I believe Mateo1147 is referring to the hugely oversized breaker. In reality, if the onboard charger, or the J1772 handle were to short, the breaker would see way more than the 40 amps needed to trip it. I know the Bolt has a thermistor watching the charge port temperature, and the car is surely watching the onboard charger too. If either of those turned into a low wattage toaster, the car would likely shut the charge down, even if the breaker didn't trip. But Bolt2019 is correct, the stock EVSE, run on 240 volts, should have a 15 amp breaker.
 

·
Registered
2017 Bolt Premier
Joined
·
1,207 Posts
The outlet is 50 amp. Wouldn't one install required cable and matching breaker for that?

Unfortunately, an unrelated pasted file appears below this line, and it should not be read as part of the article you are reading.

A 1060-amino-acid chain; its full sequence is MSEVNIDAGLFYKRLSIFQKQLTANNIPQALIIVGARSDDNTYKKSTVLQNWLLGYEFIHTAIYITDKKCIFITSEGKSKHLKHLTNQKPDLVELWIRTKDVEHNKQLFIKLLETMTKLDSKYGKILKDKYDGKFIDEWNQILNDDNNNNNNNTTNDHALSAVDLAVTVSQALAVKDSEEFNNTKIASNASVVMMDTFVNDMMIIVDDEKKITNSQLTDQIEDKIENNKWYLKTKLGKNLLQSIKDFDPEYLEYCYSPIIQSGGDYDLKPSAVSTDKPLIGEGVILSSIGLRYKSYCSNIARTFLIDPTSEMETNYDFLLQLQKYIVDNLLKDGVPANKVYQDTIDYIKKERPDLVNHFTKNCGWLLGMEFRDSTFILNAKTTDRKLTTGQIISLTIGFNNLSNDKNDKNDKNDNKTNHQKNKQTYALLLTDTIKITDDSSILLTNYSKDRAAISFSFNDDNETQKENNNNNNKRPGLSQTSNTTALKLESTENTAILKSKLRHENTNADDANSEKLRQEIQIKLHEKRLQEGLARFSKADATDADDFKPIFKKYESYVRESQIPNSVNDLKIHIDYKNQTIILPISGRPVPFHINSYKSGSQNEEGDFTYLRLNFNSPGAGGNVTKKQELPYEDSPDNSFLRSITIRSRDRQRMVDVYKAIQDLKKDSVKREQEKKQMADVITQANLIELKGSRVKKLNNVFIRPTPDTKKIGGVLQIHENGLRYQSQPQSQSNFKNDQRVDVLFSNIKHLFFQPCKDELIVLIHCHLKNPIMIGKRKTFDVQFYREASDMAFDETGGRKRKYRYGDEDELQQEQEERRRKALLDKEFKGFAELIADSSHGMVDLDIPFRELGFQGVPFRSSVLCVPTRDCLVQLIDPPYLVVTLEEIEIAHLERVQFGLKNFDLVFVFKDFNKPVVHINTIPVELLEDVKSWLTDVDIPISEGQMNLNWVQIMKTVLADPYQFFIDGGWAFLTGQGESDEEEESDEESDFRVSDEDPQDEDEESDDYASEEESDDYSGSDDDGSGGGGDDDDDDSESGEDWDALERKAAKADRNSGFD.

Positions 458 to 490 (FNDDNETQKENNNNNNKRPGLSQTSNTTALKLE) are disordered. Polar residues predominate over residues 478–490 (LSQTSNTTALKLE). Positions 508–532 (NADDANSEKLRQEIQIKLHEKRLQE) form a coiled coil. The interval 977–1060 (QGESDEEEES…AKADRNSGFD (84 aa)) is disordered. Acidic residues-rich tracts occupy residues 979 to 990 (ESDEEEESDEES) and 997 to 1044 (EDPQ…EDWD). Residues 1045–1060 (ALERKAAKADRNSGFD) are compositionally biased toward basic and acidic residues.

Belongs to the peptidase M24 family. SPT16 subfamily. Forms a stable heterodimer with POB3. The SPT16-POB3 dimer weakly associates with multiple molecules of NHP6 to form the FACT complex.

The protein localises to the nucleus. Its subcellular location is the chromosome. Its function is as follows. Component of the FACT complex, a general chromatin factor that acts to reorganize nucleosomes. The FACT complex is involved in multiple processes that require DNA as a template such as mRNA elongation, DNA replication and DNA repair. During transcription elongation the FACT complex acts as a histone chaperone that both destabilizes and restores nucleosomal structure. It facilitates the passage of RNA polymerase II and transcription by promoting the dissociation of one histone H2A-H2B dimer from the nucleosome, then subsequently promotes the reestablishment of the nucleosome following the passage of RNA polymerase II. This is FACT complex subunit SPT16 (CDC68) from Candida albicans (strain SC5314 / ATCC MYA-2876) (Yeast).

I understand the math. Your post is helpful to clarify the rules though.
40/50 amp circuits are a special case. When there is a single outlet on a circuit, in general the breaker and wiring must match the outlet. So, a 50 amp outlet would have a 50 amp breaker and wiring that carries 50 amps of current.

But there isn't a 40 amp outlet. There is a 14-30 and a 14-50, but no 14-40. The exception in that case is that a 40 amp circuit and breaker can carry the oversized 14-50 outlet. The premise is that the circuit breaker protects the wiring in the walls, so even if one plugged in a 50 amp device into the outlet, that the breaker would trip.

BTW that's why the example you later posted of a 14-50 connected to 14 gauge wiring and a 15 amp breaker is against code. A NEMA 14-20 receptacle does exist and is the next larger size for that wiring and breaker. That is what should be used as opposed to a 14-50.